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A Parisian sewer worker longs for a rise in status and a beautiful wife. He rescues a girl from the police, lives with her in a barren flat on the seventh floor, and then marches away to war. Written by
Ed Stephan <email@example.com>
Chico, a sewer worker in Paris rescues Diane, a prostitute, from the police. He not only offers his protection, but also his unending love. Diane, who up to that point had been abused by many people, suddenly realizes the love she receives from Chico lifts her from a dreary existence and helps her find her own voice.
Alas, war intervenes at the time the couple decides to get married. Chico, an avowed atheist, invents his own wedding vows as he and Diane exchange chains to wear around their necks instead of the customary ring. Both make a promise to chant their names and pretend they are in heaven at 11am each day. The ritual keeps them hoping for an eventual happy life together in peaceful times.
This 1937 release directed by Henry King, is seldom seen these days. The basic reason for watching it again is the sweet presence of Simone Simon and James Stewart. These two actors contributed to make the film much better than it should have been if played by others. Ms. Simon, one of the most beautiful faces in the French cinema, had a wonderful screen presence that works well opposite to the young and disarming James Stewart, at one of the best points of his budding career.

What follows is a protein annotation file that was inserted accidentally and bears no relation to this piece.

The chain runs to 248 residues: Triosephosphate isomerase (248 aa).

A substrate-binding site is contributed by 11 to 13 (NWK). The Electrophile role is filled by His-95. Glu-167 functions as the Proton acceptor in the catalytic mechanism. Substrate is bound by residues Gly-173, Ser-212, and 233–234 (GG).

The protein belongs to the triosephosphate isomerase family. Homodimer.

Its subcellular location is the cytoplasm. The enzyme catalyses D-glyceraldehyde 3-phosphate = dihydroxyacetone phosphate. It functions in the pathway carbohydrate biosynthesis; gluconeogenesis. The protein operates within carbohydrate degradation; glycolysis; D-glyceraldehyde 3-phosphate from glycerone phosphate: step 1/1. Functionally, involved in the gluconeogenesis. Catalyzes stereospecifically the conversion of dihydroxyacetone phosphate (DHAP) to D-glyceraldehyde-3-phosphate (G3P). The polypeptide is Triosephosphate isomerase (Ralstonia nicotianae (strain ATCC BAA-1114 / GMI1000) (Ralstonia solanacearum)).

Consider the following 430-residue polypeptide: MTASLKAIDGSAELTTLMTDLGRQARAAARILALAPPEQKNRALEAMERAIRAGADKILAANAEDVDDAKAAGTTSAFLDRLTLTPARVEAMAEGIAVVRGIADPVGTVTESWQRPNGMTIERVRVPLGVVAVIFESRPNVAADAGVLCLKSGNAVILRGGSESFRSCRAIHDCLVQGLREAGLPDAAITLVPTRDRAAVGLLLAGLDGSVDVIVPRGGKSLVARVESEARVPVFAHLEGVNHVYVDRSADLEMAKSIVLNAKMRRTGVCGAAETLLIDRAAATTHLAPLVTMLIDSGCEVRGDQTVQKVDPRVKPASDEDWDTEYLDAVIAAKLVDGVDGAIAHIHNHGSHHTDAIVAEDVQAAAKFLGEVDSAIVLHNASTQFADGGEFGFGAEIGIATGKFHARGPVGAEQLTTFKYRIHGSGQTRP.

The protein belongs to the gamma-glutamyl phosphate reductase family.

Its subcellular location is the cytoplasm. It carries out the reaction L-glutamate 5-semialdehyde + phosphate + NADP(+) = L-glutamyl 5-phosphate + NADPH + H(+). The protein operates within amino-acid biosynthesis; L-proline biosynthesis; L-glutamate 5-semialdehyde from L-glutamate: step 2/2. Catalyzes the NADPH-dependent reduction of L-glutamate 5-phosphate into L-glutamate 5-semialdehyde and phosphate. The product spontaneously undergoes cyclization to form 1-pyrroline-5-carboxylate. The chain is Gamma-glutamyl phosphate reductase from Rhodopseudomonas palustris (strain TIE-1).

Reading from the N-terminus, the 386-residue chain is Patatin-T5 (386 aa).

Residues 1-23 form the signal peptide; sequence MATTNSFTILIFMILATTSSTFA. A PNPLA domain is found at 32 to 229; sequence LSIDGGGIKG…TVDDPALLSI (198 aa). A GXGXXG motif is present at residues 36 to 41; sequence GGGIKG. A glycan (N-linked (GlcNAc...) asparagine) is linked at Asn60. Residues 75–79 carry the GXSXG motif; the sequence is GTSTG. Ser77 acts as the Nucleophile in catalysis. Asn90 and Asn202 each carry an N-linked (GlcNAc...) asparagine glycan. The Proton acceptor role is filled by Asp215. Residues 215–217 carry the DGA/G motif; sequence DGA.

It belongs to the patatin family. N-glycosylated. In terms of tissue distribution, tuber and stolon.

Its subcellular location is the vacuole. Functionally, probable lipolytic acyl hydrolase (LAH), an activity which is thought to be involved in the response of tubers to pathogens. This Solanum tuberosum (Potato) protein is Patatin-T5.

Others in the cast included Jean Hersholt, who appears as the priest that tries to convert Chico. This is the same actor whose name is synonymous with worthwhile causes within the film industry and who died much to young to continue his humanitarian work. Also, Gregory Ratoff, Gale Sondergaard, Sig Ruman and J. Edward Bromberg and the rest do great work in the film.
The copy shown on cable was not exactly the best, but as in other memorable films, what matters is the story and the great performances that Henry King got from everyone.
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